Thousands of nails found in old lime trees.

  John B 18:56 07 Jun 2009
Locked

A friend was asked to cut down several old lime trees in a local churchyard; they were old (250 years?). The centre of the trees had rotted away and looking down the centre of the felled trees the ends of thousands of old cut nail could be seen in each tree. They were from the base of the trees to about twenty feet high.

The trees (about six of them) all had the same thing. The nails were very old but for some reason the heads of the nails were just below the cambium layer.

No-one has been able to provide any reasoning ... the best suggestion has been that it was linked to pagan ritual. Hours of googling has come up without a thing.

It's clutching at straws but any ideas anyone?

Thanks.

  AL47 19:10 07 Jun 2009

gotta be one of the most interesting threads!

hope some light can be shed :)

  OTT_Buzzard 19:25 07 Jun 2009

Sounds interstng.....how many people do you think, errr, 'supplied' the nails? Old, young, any nail polish? lol

  jimv7 19:34 07 Jun 2009

I was told, regarding an apple tree whose trunk that was slightly fungus'ed , to put a few nails in the trunk for use as an iron supplement for the tree. It worked.

  John B 19:36 07 Jun 2009

You've lost me ....?

  laurie53 19:37 07 Jun 2009

Rite of passage - knock a nail in with one blow? I've seen the same thing done with 6" nails.

In a small remote village such a custom could last for centuries.

Anywhere near a smithy?

Some sort of ritual at a funeral/wedding/christening?

  OTT_Buzzard 19:38 07 Jun 2009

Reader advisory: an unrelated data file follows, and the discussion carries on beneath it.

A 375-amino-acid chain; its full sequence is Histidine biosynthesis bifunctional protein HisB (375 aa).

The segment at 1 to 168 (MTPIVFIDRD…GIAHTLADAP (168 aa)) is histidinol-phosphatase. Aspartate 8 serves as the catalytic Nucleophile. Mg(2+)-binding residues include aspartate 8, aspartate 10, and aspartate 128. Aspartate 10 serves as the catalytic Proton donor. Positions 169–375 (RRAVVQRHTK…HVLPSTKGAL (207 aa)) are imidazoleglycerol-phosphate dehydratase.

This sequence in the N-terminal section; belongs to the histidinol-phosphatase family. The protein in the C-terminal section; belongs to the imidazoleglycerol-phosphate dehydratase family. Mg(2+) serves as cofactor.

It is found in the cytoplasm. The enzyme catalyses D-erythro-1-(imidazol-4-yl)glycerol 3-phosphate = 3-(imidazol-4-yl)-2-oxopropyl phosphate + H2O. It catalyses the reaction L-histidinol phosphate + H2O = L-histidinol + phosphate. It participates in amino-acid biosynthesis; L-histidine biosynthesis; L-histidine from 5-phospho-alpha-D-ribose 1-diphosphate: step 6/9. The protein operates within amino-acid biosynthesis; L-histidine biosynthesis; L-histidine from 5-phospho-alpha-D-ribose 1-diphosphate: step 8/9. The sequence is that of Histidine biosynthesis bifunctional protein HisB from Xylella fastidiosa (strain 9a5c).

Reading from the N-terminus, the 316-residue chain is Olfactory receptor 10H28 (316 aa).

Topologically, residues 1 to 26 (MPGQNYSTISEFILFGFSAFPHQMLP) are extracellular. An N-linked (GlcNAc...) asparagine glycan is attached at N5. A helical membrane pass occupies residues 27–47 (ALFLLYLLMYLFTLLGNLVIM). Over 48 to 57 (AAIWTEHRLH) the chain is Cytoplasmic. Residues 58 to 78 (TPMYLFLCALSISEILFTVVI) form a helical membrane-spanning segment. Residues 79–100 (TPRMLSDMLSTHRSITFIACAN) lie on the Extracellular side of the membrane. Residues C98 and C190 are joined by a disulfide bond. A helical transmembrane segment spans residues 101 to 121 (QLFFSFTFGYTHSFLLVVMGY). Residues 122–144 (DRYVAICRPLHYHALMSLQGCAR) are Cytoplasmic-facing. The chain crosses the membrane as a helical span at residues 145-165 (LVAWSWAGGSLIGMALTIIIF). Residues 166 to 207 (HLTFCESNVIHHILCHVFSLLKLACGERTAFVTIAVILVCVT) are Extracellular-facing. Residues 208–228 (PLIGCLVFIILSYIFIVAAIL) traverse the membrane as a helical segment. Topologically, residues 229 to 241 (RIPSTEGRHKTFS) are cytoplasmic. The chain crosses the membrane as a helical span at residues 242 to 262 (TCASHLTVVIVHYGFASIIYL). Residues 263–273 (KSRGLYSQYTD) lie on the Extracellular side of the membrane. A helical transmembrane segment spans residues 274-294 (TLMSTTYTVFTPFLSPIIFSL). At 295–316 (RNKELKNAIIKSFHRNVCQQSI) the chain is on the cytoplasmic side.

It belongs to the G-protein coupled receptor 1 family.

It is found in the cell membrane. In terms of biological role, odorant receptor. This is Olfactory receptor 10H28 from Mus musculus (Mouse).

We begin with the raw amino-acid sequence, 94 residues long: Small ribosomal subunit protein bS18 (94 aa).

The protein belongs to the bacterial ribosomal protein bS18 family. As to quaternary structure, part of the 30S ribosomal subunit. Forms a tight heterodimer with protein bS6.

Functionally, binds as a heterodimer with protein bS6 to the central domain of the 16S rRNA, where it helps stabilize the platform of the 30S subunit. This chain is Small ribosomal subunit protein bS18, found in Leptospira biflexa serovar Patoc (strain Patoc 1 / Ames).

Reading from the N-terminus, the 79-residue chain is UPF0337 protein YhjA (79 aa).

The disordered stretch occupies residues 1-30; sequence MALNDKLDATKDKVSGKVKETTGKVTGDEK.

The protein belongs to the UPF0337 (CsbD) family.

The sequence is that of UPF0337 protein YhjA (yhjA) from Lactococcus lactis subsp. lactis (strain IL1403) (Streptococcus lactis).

lolol. sorry, completely misunderstood - thought you were talking about nails as in toenails. MEtal nails makes a lot more sense (but not quite as interesting)!!!!

  John B 19:39 07 Jun 2009

There were three blacksmith around a couple of hundred years ago.

  peter99co 19:43 07 Jun 2009

How does a nailhead get under the bark?

  jack 19:56 07 Jun 2009

Tress grow rings annually with the bark moving out- the nails stayed put.
So with this info and if any of the centre of the tree remains- a guesstimate of date of placing the nails could be gauged.
Iron supplement may be!
or a local rituals such as celebrating a birth or some other family event.

  bobbybowls 20:02 07 Jun 2009

"How does a nail get under the bark"
The tree grows a new layer every year and slowly consumes the nail.
I used to work in a sawmill and hitting things buried in the wood was a common occurrence. Usually it was nails,fence wire or occasionally bullets. One of the other sawmillers once hit a glass bottle, it reduced a 5 inch wide bandsaw blade to about 3 inches and sent shreds of steel flying across the mill.

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